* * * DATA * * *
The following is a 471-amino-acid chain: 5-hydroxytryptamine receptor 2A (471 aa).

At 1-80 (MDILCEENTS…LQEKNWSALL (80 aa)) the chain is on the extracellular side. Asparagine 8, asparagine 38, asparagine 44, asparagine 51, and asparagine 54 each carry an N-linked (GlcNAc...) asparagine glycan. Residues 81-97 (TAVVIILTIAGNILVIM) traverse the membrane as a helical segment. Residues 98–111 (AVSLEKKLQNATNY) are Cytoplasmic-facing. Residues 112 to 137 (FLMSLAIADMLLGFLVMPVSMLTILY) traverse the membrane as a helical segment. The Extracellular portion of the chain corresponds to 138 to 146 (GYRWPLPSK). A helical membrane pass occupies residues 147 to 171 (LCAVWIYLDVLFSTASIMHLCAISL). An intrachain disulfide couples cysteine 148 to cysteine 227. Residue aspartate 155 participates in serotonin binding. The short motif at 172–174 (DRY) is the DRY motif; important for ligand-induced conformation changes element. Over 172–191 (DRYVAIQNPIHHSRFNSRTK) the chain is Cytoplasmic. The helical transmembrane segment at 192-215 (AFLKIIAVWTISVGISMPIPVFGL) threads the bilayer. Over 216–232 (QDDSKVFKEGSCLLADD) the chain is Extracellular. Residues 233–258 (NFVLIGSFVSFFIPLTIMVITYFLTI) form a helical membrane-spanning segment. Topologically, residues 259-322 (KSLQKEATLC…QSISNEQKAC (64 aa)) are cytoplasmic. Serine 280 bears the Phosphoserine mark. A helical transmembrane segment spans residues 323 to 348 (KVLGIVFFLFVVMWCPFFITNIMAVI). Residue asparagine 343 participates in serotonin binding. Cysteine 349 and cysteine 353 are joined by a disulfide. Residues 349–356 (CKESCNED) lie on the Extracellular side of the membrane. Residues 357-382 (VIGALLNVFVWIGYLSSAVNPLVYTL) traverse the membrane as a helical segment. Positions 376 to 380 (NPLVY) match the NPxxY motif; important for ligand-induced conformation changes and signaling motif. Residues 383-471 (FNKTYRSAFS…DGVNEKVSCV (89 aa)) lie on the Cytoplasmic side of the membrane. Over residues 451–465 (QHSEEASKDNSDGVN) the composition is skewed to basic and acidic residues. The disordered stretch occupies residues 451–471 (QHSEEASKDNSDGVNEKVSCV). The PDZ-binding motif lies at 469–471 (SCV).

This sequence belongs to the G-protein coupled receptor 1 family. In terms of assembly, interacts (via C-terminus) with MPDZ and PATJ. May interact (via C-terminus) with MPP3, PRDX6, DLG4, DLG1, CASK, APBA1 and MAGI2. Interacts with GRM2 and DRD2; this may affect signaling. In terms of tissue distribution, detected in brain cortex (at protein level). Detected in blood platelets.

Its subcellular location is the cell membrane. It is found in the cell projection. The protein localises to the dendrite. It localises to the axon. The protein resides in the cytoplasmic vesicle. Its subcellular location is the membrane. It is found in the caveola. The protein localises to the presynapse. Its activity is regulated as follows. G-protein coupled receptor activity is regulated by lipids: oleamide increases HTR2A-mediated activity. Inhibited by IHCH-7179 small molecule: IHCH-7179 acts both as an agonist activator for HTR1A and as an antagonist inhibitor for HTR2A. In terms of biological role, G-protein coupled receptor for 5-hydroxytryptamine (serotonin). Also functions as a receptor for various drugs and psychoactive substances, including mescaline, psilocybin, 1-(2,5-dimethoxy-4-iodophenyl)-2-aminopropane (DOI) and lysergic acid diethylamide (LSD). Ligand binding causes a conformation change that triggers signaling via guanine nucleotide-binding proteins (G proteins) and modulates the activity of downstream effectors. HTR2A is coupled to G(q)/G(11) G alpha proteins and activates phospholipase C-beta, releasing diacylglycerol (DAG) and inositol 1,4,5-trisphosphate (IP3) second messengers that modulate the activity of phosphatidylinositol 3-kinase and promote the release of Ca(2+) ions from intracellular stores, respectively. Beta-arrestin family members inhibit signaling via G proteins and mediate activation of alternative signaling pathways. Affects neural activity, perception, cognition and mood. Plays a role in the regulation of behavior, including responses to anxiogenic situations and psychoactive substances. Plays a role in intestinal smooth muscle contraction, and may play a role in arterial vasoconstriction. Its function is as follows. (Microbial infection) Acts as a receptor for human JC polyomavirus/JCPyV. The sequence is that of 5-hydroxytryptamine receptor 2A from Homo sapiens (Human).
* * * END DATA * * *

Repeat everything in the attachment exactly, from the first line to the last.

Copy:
The following is a 471-amino-acid chain: 5-hydroxytryptamine receptor 2A (471 aa).

At 1-80 (MDILCEENTS…LQEKNWSALL (80 aa)) the chain is on the extracellular side. Asparagine 8, asparagine 38, asparagine 44, asparagine 51, and asparagine 54 each carry an N-linked (GlcNAc...) asparagine glycan. Residues 81-97 (TAVVIILTIAGNILVIM) traverse the membrane as a helical segment. Residues 98–111 (AVSLEKKLQNATNY) are Cytoplasmic-facing. Residues 112 to 137 (FLMSLAIADMLLGFLVMPVSMLTILY) traverse the membrane as a helical segment. The Extracellular portion of the chain corresponds to 138 to 146 (GYRWPLPSK). A helical membrane pass occupies residues 147 to 171 (LCAVWIYLDVLFSTASIMHLCAISL). An intrachain disulfide couples cysteine 148 to cysteine 227. Residue aspartate 155 participates in serotonin binding. The short motif at 172–174 (DRY) is the DRY motif; important for ligand-induced conformation changes element. Over 172–191 (DRYVAIQNPIHHSRFNSRTK) the chain is Cytoplasmic. The helical transmembrane segment at 192-215 (AFLKIIAVWTISVGISMPIPVFGL) threads the bilayer. Over 216–232 (QDDSKVFKEGSCLLADD) the chain is Extracellular. Residues 233–258 (NFVLIGSFVSFFIPLTIMVITYFLTI) form a helical membrane-spanning segment. Topologically, residues 259-322 (KSLQKEATLC…QSISNEQKAC (64 aa)) are cytoplasmic. Serine 280 bears the Phosphoserine mark. A helical transmembrane segment spans residues 323 to 348 (KVLGIVFFLFVVMWCPFFITNIMAVI). Residue asparagine 343 participates in serotonin binding. Cysteine 349 and cysteine 353 are joined by a disulfide. Residues 349–356 (CKESCNED) lie on the Extracellular side of the membrane. Residues 357-382 (VIGALLNVFVWIGYLSSAVNPLVYTL) traverse the membrane as a helical segment. Positions 376 to 380 (NPLVY) match the NPxxY motif; important for ligand-induced conformation changes and signaling motif. Residues 383-471 (FNKTYRSAFS…DGVNEKVSCV (89 aa)) lie on the Cytoplasmic side of the membrane. Over residues 451–465 (QHSEEASKDNSDGVN) the composition is skewed to basic and acidic residues. The disordered stretch occupies residues 451–471 (QHSEEASKDNSDGVNEKVSCV). The PDZ-binding motif lies at 469–471 (SCV).

This sequence belongs to the G-protein coupled receptor 1 family. In terms of assembly, interacts (via C-terminus) with MPDZ and PATJ. May interact (via C-terminus) with MPP3, PRDX6, DLG4, DLG1, CASK, APBA1 and MAGI2. Interacts with GRM2 and DRD2; this may affect signaling. In terms of tissue distribution, detected in brain cortex (at protein level). Detected in blood platelets.

Its subcellular location is the cell membrane. It is found in the cell projection. The protein localises to the dendrite. It localises to the axon. The protein resides in the cytoplasmic vesicle. Its subcellular location is the membrane. It is found in the caveola. The protein localises to the presynapse. Its activity is regulated as follows. G-protein coupled receptor activity is regulated by lipids: oleamide increases HTR2A-mediated activity. Inhibited by IHCH-7179 small molecule: IHCH-7179 acts both as an agonist activator for HTR1A and as an antagonist inhibitor for HTR2A. In terms of biological role, G-protein coupled receptor for 5-hydroxytryptamine (serotonin). Also functions as a receptor for various drugs and psychoactive substances, including mescaline, psilocybin, 1-(2,5-dimethoxy-4-iodophenyl)-2-aminopropane (DOI) and lysergic acid diethylamide (LSD). Ligand binding causes a conformation change that triggers signaling via guanine nucleotide-binding proteins (G proteins) and modulates the activity of downstream effectors. HTR2A is coupled to G(q)/G(11) G alpha proteins and activates phospholipase C-beta, releasing diacylglycerol (DAG) and inositol 1,4,5-trisphosphate (IP3) second messengers that modulate the activity of phosphatidylinositol 3-kinase and promote the release of Ca(2+) ions from intracellular stores, respectively. Beta-arrestin family members inhibit signaling via G proteins and mediate activation of alternative signaling pathways. Affects neural activity, perception, cognition and mood. Plays a role in the regulation of behavior, including responses to anxiogenic situations and psychoactive substances. Plays a role in intestinal smooth muscle contraction, and may play a role in arterial vasoconstriction. Its function is as follows. (Microbial infection) Acts as a receptor for human JC polyomavirus/JCPyV. The sequence is that of 5-hydroxytryptamine receptor 2A from Homo sapiens (Human).